Fashion retail giant Primark recruited Liqui to design its London-based press office. We created a welcoming and well organised space, with a bright and airy aspect. With the office acting as an everyday workplace and PR venue, we incorporated a range of storage and display options (for clothing and accessories), different seating arrangements, a dedicated meeting room and a reception whose counter functions as a mobile bar unit.

 

Environment: light, sound and experience

The office environment has a direct impact on wellbeing, productivity, absenteeism and staff retention. A significant environmental factor is light, especially natural light. When designing an office, at Liqui we understand the importance of encouraging the spread of natural light throughout the space—incorporating glass walls when creating meeting rooms for example, is one technique. When choosing artificial lights, it is beneficial to think about their placement (as a direct or indirect lighting source), workability, utility and aesthetic appeal. Workplace acoustics should also be considered. A noisy environment is one of the main contributing factors to high levels of stress and increased heart rates. It is possible to dampen noise levels with mechanisms that include acoustic ceiling installations and acoustic light fittings.

Liqui worked with the London-based Allegra Group to create an office that emphasises versatility and functionality. We divided the office into a number of areas, using open slatted wooden dividers to maintain a sense of flow. This clever application of dividers ensures the workspace maintains an airy and spacious mien.

From an experiential viewpoint, it is necessary to reduce the anxiety that might be caused by working in large areas. This result can be achieved by making a large area appear smaller, utilising design-led space partitions in a manner that does not hinder collaboration between colleagues and teams. Where an office has a considerable ceiling height, this can be lowered by using structural installations. Furthermore, embracing positive colour choices and incorporating natural materials, including wood, stone and textiles, will have a positive effect on anxiety levels.

In Allegra’s office, Liqui added greenery throughout the space, keeping wellness in the workplace firmly in mind.

Another experiential component is the use of greenery in the workplace. Plants are known to make a positive contribution to our physical environment: they reduce the levels of certain pollutants, purify the air, improve mood and boost concentration. With plants—and nature generally—people tend to feel happier and healthier. According to the theory of ‘biophilia’, humans have an innate tendency to seek connections with nature.6 We understand implicitly that nature enhances well-being; ergo, adding plants throughout an office will work wonders for the mind and body. If a company has an outdoor space, creating an environment which is conducive to working and socialising outside, from open air meetings to al fresco lunches, will further benefit productivity, creativity and well-being.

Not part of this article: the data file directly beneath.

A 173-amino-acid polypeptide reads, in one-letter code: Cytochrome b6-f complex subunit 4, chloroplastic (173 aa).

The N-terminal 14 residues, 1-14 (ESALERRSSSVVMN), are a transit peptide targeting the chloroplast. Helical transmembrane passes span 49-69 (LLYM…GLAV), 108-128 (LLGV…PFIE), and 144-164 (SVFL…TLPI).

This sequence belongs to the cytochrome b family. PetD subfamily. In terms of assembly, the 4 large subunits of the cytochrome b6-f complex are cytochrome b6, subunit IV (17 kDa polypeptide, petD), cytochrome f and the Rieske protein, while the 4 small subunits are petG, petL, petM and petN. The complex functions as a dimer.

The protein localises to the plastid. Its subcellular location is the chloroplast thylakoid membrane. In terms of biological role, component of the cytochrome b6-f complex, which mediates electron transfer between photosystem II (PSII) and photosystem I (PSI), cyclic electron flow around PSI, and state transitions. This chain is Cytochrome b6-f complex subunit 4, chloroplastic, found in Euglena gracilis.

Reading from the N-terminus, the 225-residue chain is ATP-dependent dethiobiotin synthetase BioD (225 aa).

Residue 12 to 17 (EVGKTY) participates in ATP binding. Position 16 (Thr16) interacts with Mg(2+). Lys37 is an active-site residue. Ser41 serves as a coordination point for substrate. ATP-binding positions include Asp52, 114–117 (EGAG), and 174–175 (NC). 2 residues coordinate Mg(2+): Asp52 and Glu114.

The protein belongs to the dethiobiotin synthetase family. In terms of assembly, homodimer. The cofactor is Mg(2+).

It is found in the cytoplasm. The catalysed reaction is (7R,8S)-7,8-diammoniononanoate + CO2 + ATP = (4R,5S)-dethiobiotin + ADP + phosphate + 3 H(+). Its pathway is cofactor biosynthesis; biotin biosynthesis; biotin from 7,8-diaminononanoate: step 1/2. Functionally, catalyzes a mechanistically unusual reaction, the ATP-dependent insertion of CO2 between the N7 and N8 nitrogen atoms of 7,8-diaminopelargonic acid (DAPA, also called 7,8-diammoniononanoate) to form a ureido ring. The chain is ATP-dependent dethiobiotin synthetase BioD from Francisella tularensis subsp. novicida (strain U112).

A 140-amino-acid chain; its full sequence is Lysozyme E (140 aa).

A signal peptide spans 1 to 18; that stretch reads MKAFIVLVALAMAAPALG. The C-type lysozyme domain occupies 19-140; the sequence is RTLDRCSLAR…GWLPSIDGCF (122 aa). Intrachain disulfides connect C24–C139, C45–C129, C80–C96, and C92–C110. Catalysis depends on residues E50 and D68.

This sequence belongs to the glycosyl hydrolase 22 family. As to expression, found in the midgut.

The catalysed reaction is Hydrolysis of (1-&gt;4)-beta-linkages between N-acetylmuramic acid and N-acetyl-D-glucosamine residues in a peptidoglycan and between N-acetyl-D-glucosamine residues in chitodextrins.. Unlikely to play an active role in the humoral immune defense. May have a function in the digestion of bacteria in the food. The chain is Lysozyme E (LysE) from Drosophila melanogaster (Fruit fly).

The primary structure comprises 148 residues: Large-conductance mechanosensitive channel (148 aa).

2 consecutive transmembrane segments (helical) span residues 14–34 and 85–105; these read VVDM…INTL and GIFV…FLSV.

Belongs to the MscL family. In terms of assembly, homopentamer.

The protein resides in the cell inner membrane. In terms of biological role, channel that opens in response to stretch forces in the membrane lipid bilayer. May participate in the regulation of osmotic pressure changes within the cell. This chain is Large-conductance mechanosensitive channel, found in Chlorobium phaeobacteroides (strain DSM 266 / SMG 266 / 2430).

In conclusion

By combining a focus on both space and environmental factors, at Liqui we know it is possible to create workplaces that positively impact an employee’s mental health and well-being. With increased levels of collaboration and productivity, the result is one that greatly benefits both the employee and the company.

 

References 

  1. ONsgov.uk. (2017). Sickness absence in the UK labour market: 2016. [online] Available at: http://www.ons.gov.uk/employmentandlabourmarket/peopleinwork/labourproductivity/articles/sicknessabsenceinthelabourmarket/2016 [Accessed 19 Feb. 2019].
  2. CIPD (2018). Health and Well-being at Work.
  3. bitc.org.uk. (2017). Mental Health at Work Report 2017. [online] Available at: http://wellbeing.bitc.org.uk/system/files/research/bitcmental_health_at_work_report-2017.pdf [Accessed 19 Feb. 2019].
  4. International WELL Building Institute. (2019). About. [online] Available at: http://wellcertified.com/about-iwbi [Accessed 21 Feb. 2019].
  5. com. (2017). Joyce Chan on the WELL Building Standard – onoffice magazine. [online] Available at:http://www.onofficemagazine.com/people/item/5161-building-in-health-by-stealth-joyce-chan-on-the- well-building-standard [Accessed 21 Feb. 2019].
  6. Encyclopedia Britannica. (2017). Biophilia hypothesis. [online] Available at:http://britannica.com/science/biophilia-hypothesis [Accessed 20 Feb. 2019].